Unlike the box grater, the Kuhn Rikon peeler might not last you 25 years, but it will perform better and last longer than its dull, poorly designed counterparts. The carbon steel blade stays sharp for a long time, and though it can rust if left in a damp environment, all it takes is a quick scrub with a green scouring pad to get it looking good again. (If you prefer a straight swivel vegetable peeler, we like the OXO Good Grips Pro Swivel Peeler.)

Scissors

Kai 5210 8-inch Dressmaking Shears

With the smoothest action we’ve ever felt and super-sharp edges, these stainless steel and vanadium scissors sliced through everything gracefully and easily, with adjustable tension and blades that come apart for re-sharpening.

We researched 75 pairs of scissors to make the picks in our guide to the best scissors—all of which land in the $10 to $20 range, with the Fiskars 8-inch scissors being the least expensive. For just a few dollars more, you can get the Kai 5210 8-inch Dressmaking Shears, which are sturdily built and longer-lasting. Cheap scissors won’t hold their sharp edge for long and are often uncomfortable in your hand.

Pens

Uni-ball Jetstream RT

With its fast-drying ink, the Jetstream RT is a go-to pen for everyday writing on any kind of paper.

Yes, you can grab any old pen that shows up in your house, but if you’re purchasing new ones, it’s downright silly to buy pens that don’t work well. The Uni-ball Jetstream RT came out on top for daily use, but we have more options in our guide to the best pens. The same also goes for pencils. We aren’t super impressed with the downgrade in quality control for the classic Dixon Ticonderoga, but they’re still the best cheap pencil on the market.

Laundry baskets

I was an early-pandemic convert to the Sterilite Stacking Laundry Basket—I even wrote a love letter to it. The cheapo laundry baskets of my youth with cracked sides are now truly, firmly rooted in my past. (I kid you not, as I was writing this story, the bottom of my mom’s taped-together dollar-store basket completely fell out.) I would rather spend $15 on the best laundry basket that is easy to carry and lasts me years than $1 annually for something that bends and folds when full, cutting into my skin.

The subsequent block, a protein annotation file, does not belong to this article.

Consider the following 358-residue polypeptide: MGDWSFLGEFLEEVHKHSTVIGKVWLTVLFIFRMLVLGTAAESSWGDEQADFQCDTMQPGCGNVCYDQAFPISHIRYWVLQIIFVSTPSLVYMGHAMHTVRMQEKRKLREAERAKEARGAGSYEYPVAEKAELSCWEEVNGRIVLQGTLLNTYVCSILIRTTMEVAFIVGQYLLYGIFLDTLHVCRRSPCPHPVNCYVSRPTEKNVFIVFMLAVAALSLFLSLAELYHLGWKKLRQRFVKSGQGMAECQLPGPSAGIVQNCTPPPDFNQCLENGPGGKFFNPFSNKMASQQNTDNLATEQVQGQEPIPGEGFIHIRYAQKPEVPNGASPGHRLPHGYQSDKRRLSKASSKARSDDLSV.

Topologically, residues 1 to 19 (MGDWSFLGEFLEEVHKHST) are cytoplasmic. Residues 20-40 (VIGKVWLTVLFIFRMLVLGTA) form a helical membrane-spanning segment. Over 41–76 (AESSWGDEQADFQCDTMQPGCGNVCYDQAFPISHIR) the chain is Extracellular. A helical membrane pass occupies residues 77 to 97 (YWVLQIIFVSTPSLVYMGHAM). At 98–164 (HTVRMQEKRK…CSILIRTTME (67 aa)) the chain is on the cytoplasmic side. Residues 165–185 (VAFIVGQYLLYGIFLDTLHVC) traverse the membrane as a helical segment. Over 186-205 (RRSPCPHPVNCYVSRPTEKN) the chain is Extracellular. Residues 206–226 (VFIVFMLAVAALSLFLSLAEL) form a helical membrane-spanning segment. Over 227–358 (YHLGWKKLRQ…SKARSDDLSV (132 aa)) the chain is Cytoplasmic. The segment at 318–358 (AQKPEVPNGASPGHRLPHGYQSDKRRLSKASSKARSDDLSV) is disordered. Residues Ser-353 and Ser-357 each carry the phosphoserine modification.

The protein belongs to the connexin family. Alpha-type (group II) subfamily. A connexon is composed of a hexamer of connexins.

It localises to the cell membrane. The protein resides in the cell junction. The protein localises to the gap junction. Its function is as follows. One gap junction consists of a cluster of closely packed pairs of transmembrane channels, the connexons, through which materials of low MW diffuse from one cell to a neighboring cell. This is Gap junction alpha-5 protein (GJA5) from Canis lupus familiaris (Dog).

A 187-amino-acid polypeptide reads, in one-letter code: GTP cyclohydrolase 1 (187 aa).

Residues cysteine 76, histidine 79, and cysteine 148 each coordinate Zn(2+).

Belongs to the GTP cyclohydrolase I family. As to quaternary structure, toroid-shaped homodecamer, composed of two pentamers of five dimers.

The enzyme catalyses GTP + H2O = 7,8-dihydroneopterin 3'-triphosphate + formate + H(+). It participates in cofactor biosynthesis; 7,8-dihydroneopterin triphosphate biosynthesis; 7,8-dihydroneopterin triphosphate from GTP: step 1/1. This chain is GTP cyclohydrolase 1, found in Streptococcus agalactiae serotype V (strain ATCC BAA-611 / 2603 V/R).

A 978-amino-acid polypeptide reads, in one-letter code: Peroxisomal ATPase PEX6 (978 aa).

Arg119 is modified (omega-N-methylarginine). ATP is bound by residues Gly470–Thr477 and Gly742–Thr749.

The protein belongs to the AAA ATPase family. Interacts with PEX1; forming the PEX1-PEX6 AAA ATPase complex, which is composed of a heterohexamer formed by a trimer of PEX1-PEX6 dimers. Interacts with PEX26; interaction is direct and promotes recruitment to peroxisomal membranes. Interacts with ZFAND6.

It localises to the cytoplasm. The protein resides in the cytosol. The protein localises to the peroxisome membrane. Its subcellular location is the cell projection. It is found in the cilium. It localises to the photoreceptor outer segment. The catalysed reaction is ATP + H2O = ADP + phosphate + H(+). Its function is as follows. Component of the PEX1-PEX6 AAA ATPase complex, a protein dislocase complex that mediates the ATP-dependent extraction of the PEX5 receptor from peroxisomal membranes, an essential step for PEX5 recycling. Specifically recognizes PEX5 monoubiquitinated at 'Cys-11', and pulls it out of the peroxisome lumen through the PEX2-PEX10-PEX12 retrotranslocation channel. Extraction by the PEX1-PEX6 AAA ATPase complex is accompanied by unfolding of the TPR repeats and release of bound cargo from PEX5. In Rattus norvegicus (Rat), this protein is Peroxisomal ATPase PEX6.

Tweezers and nail clippers

Tweezerman Slant Tip

Our favorite tweezers have super-sharp tips and come from the only company offering a free lifetime service to keep them that way.

Tweezers need to be precise, and ones that start sharp but quickly dull are trash. I’ve also encountered dollar-store tweezers that start out dull and remain dull, which is even worse. Tweezerman Slant Tip can be sharpened through the company’s free service (though you do have to pay to mail them in and wait up to 12 weeks for them to be returned), meaning you can own and use these for years and years. We also like the Tweezerman Ingrown Hair/Splintertweeze in our guide to the best tweezers if you’re looking for a tool to deal with ingrown hairs, splinters, or (shudder) ticks.

Muji Nail Clippers With Cover

These inexpensive clippers are compact and effective, and they come with a nail file strip and removable nail catcher.

One of the things I love about working at Wirecutter is the passion our staff has for things that seem minor but are actually a huge deal. As we explain in our guide to the best nail clippers, an effective set of clippers has two main traits: Its blades are sharp and line up evenly, and it works without sending nails flying every which way. The Muji Nail Clippers—the budget pick within the guide—achieve both those points.

“If the nail clippers that you’re buying are stamped or plated (not machined and stainless), avoid them at all costs. They are usually dull, chunky, and imprecise,” says senior staff writer Tim Heffernan. To tell the difference, look at the surface. Plated ones are usually very shiny and smooth, like chrome car parts. The machined versions often have a more matte finish, and those are the ones you want. But the most important thing (which can be hard to see with an untrained eye) is that cutting edges are perfectly aligned and sharp on machined nail clippers. Of course, the proof is in the performance: If you’ve ever used a cheap pair of nail clippers, you know they spend more time bending or gnawing on your nails than actually cutting through them. For about a $5 price increase over their crappier counterparts, the Muji clippers are worth the investment.

This article was edited by Annemarie Conte and Jason Chen.

Leave a Reply

Your email address will not be published.